This Is What God Looks Like to Americans, According to Science

Researchers from the University of North Carolina at Chapel Hill have used an innovative technique to reconstruct what the average American Christian thinks God looks like.

The results, published in the journal PLOS One, offer a fascinating glimpse into the psychology of religious belief and how our own biases shape our perceptions of the divine.

A Younger, More Feminine God

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Image Credit: Joshua Conrad Jackson Neil Hester Kurt Gray

The study ¹ involved 511 Christian participants who were shown hundreds of randomly varying face pairs and asked to select which face from each pair most closely resembled their image of God.

By combining all the selected faces, the researchers assembled a composite “face of God” for each person.

Surprisingly, the resulting faces depicted a God who appeared younger and more feminine than the stern, elderly, white-bearded man often portrayed in popular culture. This challenges the conventional imagery of God that has been perpetuated by centuries of art and literature.

Political Beliefs Influence Perceptions of God

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Image Credit: lightsource/DepositPhotos

The study also found that people’s political affiliations played a role in how they visualized God. Conservatives tended to imagine a more Caucasian and powerful-looking God, while liberals saw God as more loving and feminine in appearance.

According to the researchers, these differences might stem from the kind of societies that liberals and conservatives envision. Conservatives may prefer a powerful God who can maintain an orderly society, while liberals may favor a more tolerant, loving God to preside over a more inclusive community.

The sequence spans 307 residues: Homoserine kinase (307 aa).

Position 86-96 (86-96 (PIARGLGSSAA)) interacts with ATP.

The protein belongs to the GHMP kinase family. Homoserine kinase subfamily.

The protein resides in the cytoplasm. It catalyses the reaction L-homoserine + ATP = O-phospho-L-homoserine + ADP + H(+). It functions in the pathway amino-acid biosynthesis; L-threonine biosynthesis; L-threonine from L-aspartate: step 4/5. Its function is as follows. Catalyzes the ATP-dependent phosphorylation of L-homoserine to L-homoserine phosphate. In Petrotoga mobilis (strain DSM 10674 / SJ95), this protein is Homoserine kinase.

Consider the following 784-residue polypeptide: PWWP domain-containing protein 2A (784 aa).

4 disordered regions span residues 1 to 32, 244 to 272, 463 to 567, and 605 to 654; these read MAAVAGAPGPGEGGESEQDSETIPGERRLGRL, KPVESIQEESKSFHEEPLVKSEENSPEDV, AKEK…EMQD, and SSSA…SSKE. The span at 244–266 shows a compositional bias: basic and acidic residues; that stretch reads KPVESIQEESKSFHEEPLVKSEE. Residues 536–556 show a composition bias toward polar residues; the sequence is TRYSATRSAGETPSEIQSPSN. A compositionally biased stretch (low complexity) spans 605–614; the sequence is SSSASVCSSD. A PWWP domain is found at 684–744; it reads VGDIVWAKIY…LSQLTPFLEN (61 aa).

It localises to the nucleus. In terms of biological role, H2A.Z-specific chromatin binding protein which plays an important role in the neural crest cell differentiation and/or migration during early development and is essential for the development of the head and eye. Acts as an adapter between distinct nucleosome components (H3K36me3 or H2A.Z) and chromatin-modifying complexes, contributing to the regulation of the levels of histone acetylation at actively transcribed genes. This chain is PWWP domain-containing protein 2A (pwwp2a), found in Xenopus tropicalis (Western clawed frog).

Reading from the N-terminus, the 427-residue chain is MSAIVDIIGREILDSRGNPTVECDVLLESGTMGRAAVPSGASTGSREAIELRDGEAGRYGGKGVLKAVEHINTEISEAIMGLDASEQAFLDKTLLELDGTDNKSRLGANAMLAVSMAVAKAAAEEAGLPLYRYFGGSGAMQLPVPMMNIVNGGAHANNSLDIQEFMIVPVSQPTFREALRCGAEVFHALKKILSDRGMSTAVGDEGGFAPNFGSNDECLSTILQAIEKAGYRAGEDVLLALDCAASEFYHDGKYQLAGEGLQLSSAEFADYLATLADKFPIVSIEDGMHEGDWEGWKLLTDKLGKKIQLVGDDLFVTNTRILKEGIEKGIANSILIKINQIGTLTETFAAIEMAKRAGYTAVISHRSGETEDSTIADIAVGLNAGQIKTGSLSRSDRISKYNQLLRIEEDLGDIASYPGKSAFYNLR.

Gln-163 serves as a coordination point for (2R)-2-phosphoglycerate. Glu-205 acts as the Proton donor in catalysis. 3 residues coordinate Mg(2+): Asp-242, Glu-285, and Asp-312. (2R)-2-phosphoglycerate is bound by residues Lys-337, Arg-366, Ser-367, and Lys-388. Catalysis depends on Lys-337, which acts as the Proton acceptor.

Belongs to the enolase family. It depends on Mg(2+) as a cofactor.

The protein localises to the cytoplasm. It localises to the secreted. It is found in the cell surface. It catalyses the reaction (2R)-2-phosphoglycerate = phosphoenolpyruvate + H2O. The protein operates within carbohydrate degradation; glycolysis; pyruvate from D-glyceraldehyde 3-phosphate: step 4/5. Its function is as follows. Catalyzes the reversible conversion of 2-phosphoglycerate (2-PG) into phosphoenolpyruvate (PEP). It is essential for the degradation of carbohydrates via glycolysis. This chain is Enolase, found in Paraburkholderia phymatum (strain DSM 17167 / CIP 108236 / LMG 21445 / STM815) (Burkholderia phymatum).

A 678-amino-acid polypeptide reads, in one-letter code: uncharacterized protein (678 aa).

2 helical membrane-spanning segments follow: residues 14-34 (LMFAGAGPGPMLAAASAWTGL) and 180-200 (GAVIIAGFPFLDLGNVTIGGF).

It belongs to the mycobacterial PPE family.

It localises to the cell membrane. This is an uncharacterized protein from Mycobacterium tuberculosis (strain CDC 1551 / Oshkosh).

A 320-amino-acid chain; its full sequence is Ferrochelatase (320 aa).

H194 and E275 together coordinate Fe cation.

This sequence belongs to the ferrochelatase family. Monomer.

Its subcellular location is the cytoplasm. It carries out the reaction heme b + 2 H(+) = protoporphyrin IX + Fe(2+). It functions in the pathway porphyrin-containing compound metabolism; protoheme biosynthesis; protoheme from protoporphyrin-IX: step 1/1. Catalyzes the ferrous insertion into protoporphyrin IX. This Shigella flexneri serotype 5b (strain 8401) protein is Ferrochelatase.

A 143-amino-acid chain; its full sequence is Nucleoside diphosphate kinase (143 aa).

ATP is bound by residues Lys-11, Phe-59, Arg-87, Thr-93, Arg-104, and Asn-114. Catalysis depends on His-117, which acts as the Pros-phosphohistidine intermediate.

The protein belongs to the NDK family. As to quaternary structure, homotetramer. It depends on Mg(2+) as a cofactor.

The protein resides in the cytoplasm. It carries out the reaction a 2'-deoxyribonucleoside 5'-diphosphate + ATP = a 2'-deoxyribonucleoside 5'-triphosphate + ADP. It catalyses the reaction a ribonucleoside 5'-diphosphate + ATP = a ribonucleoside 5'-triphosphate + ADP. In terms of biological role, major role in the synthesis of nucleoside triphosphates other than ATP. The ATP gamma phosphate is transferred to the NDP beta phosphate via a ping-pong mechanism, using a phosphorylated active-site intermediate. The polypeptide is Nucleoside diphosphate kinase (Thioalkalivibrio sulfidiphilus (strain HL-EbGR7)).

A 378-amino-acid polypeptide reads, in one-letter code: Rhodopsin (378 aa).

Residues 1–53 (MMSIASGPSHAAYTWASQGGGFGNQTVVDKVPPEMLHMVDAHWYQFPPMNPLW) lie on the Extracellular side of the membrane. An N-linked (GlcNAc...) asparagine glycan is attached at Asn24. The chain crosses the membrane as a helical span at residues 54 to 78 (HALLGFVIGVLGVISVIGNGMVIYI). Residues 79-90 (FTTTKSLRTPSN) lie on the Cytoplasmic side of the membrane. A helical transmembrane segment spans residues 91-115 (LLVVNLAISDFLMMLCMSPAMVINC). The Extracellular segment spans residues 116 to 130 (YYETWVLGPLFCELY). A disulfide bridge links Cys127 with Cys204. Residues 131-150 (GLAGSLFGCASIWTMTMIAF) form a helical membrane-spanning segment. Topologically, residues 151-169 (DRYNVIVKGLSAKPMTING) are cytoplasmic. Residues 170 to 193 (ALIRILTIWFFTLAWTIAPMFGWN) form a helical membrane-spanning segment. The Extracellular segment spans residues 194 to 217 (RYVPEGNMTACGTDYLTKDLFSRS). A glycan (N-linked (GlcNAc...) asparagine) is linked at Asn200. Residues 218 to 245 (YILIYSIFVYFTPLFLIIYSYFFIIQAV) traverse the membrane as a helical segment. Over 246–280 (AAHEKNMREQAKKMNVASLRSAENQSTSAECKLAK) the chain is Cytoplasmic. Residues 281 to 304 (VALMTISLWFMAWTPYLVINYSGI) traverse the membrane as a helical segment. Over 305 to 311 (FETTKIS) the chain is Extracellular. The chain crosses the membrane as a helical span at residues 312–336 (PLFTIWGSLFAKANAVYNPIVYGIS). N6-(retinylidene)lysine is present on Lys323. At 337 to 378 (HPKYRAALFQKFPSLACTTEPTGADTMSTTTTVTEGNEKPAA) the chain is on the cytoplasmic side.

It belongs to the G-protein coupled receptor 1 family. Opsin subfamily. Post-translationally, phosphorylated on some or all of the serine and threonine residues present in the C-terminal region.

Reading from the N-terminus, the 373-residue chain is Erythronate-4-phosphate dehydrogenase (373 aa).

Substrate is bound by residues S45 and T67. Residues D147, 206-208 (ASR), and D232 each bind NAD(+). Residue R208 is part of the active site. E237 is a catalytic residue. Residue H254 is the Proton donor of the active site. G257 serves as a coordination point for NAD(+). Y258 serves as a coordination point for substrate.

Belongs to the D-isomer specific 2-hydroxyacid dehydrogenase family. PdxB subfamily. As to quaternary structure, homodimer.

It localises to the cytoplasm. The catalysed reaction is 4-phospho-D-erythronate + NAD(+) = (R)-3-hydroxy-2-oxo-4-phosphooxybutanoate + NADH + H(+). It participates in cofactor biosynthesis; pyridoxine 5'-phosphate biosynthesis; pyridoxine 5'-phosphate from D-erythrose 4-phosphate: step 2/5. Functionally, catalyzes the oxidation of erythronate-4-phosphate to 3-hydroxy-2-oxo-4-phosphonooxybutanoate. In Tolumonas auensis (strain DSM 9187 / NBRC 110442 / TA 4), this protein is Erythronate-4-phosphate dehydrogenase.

Seeing God in Our Own Image

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Image Credit: Viral Chatter

Perhaps the most intriguing finding was that people tended to perceive God as resembling themselves. Older participants envisioned an older God, more attractive participants saw a more attractive God, and African Americans imagined a God that looked more African American.

This reflects an egocentric bias, where we project our own traits and beliefs onto others, including our conceptions of God. “People believe in a God who not only thinks like them, but also looks like them,” explained Professor Kurt Gray, the study’s senior author.

The study sheds light on the deeply personal nature of religious belief and how our individual experiences, identities, and biases shape the way we imagine and relate to the divine. It also highlights the incredible diversity of religious views, even within a single faith tradition like Christianity.

As we grapple with questions of faith and spirituality, this research invites us to reflect on our own assumptions and to recognize the complex psychological and cultural factors that influence our understanding of God.

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Sources

  1. journals.plos.org/plosone/article?id=10.1371/journal.pone.0198745
Martha A. Lavallie
Martha A. Lavallie
Author & Editor | + posts

Martha is a journalist with close to a decade of experience in uncovering and reporting on the most compelling stories of our time. Passionate about staying ahead of the curve, she specializes in shedding light on trending topics and captivating global narratives. Her insightful articles have garnered acclaim, making her a trusted voice in today's dynamic media landscape.